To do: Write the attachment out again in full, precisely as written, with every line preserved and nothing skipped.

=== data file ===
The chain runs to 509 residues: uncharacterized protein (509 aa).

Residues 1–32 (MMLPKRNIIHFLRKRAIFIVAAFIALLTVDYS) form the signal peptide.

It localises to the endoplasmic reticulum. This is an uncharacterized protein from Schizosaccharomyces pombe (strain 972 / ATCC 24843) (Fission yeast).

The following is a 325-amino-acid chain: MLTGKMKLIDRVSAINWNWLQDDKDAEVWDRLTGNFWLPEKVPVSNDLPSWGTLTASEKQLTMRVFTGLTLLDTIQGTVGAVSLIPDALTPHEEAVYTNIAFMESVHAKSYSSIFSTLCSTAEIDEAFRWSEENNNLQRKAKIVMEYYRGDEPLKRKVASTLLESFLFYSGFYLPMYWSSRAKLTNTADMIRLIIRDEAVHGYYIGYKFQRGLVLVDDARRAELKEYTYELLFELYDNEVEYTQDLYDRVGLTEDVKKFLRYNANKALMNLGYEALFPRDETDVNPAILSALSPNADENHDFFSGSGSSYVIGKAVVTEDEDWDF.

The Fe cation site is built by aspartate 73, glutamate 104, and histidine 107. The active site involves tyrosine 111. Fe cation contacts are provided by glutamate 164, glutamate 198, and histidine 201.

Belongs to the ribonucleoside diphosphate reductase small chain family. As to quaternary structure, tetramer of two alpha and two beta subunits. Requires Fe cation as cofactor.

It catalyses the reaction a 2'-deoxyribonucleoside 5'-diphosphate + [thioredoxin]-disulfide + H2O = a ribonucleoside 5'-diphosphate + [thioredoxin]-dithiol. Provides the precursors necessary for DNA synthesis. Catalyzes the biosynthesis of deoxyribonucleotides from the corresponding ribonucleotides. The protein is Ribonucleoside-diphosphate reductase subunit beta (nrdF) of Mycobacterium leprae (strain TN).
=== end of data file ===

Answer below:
The chain runs to 509 residues: uncharacterized protein (509 aa).

Residues 1–32 (MMLPKRNIIHFLRKRAIFIVAAFIALLTVDYS) form the signal peptide.

It localises to the endoplasmic reticulum. This is an uncharacterized protein from Schizosaccharomyces pombe (strain 972 / ATCC 24843) (Fission yeast).

The following is a 325-amino-acid chain: MLTGKMKLIDRVSAINWNWLQDDKDAEVWDRLTGNFWLPEKVPVSNDLPSWGTLTASEKQLTMRVFTGLTLLDTIQGTVGAVSLIPDALTPHEEAVYTNIAFMESVHAKSYSSIFSTLCSTAEIDEAFRWSEENNNLQRKAKIVMEYYRGDEPLKRKVASTLLESFLFYSGFYLPMYWSSRAKLTNTADMIRLIIRDEAVHGYYIGYKFQRGLVLVDDARRAELKEYTYELLFELYDNEVEYTQDLYDRVGLTEDVKKFLRYNANKALMNLGYEALFPRDETDVNPAILSALSPNADENHDFFSGSGSSYVIGKAVVTEDEDWDF.

The Fe cation site is built by aspartate 73, glutamate 104, and histidine 107. The active site involves tyrosine 111. Fe cation contacts are provided by glutamate 164, glutamate 198, and histidine 201.

Belongs to the ribonucleoside diphosphate reductase small chain family. As to quaternary structure, tetramer of two alpha and two beta subunits. Requires Fe cation as cofactor.

It catalyses the reaction a 2'-deoxyribonucleoside 5'-diphosphate + [thioredoxin]-disulfide + H2O = a ribonucleoside 5'-diphosphate + [thioredoxin]-dithiol. Provides the precursors necessary for DNA synthesis. Catalyzes the biosynthesis of deoxyribonucleotides from the corresponding ribonucleotides. The protein is Ribonucleoside-diphosphate reductase subunit beta (nrdF) of Mycobacterium leprae (strain TN).